[00:26:59] Is it easy to [00:27:00] understand? Sorry, my lights just went out. That happens periodically when you don’t move around. Oh,

[00:27:07] Bill Russell: [00:27:07] I’ve had that in other interviews, by the way, I did, I did an in-person interviews and the lights went out on us. 

[00:27:13] Theresa Meadows: [00:27:13] It’s we, we have motion since slides. So if you don’t move quite a bit, you, it goes out. So we’ve, we’ve been doing that since the 1st of January, which you know, I wish I don’t have really a lot of data about how many people have used it. But we’ll be looking at that to see. How that, how that’s [00:27:30] going. And the 21st century cures act absolutely applies to us. So we’ve been working, we were thankful for the little delay from November to April, as far as providing, you know, real-time access to your medical record and being very transparent with your data.

[00:27:47] Because in pays, there’s a lot of sensitive data that we wanted to be able to go through more and more thoroughly. And not just have to release everything automatically to families and [00:28:00] patients. Cause some of that requires, you know, education and discussion to those particular patients.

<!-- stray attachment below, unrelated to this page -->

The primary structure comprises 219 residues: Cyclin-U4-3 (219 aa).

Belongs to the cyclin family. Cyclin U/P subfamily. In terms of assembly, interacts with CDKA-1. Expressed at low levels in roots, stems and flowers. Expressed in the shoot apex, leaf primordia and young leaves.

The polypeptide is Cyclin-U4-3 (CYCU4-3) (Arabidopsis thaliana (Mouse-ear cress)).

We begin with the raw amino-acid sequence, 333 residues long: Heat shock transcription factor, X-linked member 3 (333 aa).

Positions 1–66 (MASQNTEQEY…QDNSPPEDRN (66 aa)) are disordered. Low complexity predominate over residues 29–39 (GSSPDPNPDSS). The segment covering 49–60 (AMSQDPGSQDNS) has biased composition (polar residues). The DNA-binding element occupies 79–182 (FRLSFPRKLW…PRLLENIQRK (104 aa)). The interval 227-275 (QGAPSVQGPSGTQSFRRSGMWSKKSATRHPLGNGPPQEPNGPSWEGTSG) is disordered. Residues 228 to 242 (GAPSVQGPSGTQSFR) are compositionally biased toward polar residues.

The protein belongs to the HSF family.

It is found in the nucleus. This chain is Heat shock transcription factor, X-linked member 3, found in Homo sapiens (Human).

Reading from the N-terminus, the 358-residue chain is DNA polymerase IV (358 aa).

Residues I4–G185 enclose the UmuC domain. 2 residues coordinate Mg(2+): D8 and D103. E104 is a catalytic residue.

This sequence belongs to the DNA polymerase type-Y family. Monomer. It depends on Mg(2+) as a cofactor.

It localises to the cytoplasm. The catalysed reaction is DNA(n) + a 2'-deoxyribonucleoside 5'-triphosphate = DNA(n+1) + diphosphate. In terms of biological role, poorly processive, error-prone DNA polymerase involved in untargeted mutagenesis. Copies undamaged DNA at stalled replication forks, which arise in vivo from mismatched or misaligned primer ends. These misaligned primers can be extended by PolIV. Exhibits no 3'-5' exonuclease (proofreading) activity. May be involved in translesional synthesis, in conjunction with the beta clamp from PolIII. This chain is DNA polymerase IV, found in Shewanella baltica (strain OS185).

[00:28:06] And there are some unique issues there. Cause each state, depending on their, their laws, some kids own their. Their patient record at age 13, 12, and 13. And so what’s the, you know, what’s the risk of, you know, sending a negative result or something that’s, you know, could change your life if a kid’s with 13 year old, just automatically.

[00:28:30] [00:28:29] So. We’re actively working through the information blocking provisions and the, the API provisions to be able to, you know, provide data to other applications if asked pretty much most of the things apply to us. If you looked back to meaningful use, that was a little bit different because of Medicaid.

[00:28:50] And that was really the state dependent. So like in our state, we just had to say we implemented something and we received meaningful use dollars. It wasn’t, as we weren’t judged, you know, we weren’t reviewed [00:29:00] on, on metrics, but that’s going to change over time. I think for Paige. 

[00:29:04] Bill Russell: [00:29:04] Yeah, the it’s, it’s going to be interesting that the regulatory path I’m going to be following the price transparency rule pretty closely. I think I’m asking every CIO who comes on the show about how they’ve implemented. One of the things I was, I was  talking to RobDeMichiei  about this who’s a former CFO for UPFC where we’re just discussing that, that there’s some problems with the role. And one of the biggest problems with the rules [00:29:30] is they didn’t tell health systems, where to put the data. And so we have to go find it. We go to their website, we have to find it and some are  in complete compliance, but it’s buried. You just have to do a lot of search to find it.